PyCon 2011: Connecting The Python Community
PyCon is the largest annual gathering for the community using and developing the open-source Python programming language.
PyCon is really three events in a row:
- Tutorial Days: Wednesday March 9 & Thursday March 10.
- Learn something new and relevant in intensive 3-hour sessions. The evenings are free for socializing and Open Space.
- Want to teach a class? All you need to know about submitting a proposal can be found here. Notice: the call for proposals is now closed.
- Here are the classes offered this year. [Note: no classes are posted, yet]
- Selected to teach a class? You want to know this.
- Conference Days: Friday March 11 through Sunday March 13.
- See what's going on in the Python world, meet your fellow Pythonistas, share your knowledge and experience, make contacts, brainstorm projects, discuss prospects... the sky's the limit.
- Scheduled talks will happen in the ballrooms. 5 tracks of talks and panels on a wide variety of topics will be presented, with something for everyone. Also we'll have keynote talks every day.
- Open Space sessions: an "unconference" in parallel with the scheduled talks.
- Lightning talks are quick 5-minute talks that you can sign up for at the conference. In a word, lightning talks are FUN!
- The poster session is its second year and will be larger.
- Expo Hall: Meet with representatives of companies using Python, supporting Python, and hiring Pythonistas. Snag some swag!
- Many sponsors will be recruiting, so come prepared with business cards and resumes if you're in the job market. You can also check out the Python Job Board for listings.
- And don't forget the hallway track!
Practical Task Scheduling Deployment
July 20, 2016 12:00 pm CDT
One of the best things about the UNIX environment (aside from being stable and efficient) is the vast array of software tools available to help you do your job. Traditionally, a UNIX tool does only one thing, but does that one thing very well. For example, grep is very easy to use and can search vast amounts of data quickly. The find tool can find a particular file or files based on all kinds of criteria. It's pretty easy to string these tools together to build even more powerful tools, such as a tool that finds all of the .log files in the /home directory and searches each one for a particular entry. This erector-set mentality allows UNIX system administrators to seem to always have the right tool for the job.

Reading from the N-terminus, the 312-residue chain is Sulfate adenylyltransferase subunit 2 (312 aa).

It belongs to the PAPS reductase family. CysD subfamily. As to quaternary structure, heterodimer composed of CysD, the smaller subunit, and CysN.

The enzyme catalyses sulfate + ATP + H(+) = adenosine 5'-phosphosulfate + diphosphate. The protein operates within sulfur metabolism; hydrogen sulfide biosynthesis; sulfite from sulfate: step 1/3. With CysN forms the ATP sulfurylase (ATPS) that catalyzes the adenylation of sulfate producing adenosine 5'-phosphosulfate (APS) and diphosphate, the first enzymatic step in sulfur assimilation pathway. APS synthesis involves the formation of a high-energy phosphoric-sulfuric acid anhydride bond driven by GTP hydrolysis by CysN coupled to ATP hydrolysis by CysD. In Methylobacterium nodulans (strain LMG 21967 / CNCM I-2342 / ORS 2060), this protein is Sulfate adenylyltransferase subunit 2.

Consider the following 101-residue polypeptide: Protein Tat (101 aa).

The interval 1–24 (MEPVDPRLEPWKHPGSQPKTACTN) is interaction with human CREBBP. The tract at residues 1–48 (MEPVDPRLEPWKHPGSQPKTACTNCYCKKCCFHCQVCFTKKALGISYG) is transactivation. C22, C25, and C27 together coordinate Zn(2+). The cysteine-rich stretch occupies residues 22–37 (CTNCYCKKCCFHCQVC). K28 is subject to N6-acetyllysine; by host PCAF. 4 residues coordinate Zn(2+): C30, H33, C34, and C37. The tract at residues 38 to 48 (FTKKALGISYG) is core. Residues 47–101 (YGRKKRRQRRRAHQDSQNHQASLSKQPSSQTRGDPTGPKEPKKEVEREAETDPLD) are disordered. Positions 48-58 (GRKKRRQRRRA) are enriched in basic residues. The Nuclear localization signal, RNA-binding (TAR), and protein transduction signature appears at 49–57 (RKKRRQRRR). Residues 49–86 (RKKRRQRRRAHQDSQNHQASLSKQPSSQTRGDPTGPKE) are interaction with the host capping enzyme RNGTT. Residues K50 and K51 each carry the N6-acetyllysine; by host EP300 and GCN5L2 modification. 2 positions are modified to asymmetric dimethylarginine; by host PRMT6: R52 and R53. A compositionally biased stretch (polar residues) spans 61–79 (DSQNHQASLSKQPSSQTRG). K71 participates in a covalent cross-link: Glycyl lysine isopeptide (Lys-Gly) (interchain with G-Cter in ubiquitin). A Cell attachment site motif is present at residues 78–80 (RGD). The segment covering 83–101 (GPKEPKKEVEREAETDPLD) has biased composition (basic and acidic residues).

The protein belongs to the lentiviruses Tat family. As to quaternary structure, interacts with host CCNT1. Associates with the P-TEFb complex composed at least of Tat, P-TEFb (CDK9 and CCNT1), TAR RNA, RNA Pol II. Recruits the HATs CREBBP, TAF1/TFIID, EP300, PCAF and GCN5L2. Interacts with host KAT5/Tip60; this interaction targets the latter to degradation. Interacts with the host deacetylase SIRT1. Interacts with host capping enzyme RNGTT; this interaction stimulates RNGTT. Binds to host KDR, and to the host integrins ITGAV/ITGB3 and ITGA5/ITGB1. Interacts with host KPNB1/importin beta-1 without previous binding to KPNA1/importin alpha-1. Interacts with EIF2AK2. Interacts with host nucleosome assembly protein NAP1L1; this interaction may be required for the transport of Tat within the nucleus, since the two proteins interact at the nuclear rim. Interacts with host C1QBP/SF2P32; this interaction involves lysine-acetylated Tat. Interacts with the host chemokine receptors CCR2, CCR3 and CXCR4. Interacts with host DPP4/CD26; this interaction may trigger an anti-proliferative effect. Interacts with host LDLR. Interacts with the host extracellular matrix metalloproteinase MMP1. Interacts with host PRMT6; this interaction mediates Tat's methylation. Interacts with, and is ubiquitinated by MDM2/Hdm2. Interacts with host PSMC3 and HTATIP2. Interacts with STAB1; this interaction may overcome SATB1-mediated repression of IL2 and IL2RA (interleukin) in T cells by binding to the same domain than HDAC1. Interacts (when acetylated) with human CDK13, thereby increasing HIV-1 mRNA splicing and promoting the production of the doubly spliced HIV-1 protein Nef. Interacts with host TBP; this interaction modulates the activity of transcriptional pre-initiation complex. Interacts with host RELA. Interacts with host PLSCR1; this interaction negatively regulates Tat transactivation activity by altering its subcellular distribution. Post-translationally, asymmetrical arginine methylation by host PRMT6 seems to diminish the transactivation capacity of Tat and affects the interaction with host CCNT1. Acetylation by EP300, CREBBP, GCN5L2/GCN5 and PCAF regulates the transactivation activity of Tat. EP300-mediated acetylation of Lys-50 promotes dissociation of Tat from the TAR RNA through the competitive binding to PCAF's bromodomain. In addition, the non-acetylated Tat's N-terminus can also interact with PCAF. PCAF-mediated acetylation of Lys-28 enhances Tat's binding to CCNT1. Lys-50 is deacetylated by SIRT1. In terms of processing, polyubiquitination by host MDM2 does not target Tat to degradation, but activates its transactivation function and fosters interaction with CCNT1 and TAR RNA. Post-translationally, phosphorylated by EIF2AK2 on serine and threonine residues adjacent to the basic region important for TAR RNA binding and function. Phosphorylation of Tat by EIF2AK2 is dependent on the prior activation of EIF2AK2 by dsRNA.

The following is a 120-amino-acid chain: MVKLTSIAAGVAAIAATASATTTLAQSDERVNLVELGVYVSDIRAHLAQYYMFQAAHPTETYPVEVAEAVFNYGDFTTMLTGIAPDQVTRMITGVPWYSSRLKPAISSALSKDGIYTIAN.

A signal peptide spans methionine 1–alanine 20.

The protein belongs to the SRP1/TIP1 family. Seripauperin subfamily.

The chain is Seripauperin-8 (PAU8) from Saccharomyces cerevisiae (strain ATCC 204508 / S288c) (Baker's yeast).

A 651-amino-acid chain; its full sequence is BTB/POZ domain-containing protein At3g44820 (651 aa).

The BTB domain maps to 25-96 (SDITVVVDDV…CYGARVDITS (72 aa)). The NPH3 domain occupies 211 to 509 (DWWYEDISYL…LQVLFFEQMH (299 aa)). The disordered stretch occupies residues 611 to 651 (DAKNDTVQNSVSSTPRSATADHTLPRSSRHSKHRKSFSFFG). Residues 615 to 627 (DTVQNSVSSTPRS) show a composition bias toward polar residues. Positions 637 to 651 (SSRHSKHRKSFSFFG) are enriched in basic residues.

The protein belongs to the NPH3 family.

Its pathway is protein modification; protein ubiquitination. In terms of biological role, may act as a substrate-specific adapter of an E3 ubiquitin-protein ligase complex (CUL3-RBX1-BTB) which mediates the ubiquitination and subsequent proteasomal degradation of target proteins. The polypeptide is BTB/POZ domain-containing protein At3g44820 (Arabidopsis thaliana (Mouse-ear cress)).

Cron traditionally has been considered another such a tool for job scheduling, but is it enough? This webinar considers that very question. The first part builds on a previous Geek Guide, Beyond Cron, and briefly describes how to know when it might be time to consider upgrading your job scheduling infrastructure. The second part presents an actual planning and implementation framework.
Join Linux Journal's Mike Diehl and Pat Cameron of Help Systems.
Free to Linux Journal readers.Register Now!
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With all the industry talk about the benefits of Linux on Power and all the performance advantages offered by its open architecture, you may be considering a move in that direction. If you are thinking about analytics, big data and cloud computing, you would be right to evaluate Power. The idea of using commodity x86 hardware and replacing it every three years is an outdated cost model. It doesn’t consider the total cost of ownership, and it doesn’t consider the advantage of real processing power, high-availability and multithreading like a demon.
This ebook takes a look at some of the practical applications of the Linux on Power platform and ways you might bring all the performance power of this open architecture to bear for your organization. There are no smoke and mirrors here—just hard, cold, empirical evidence provided by independent sources. I also consider some innovative ways Linux on Power will be used in the future.Get the Guide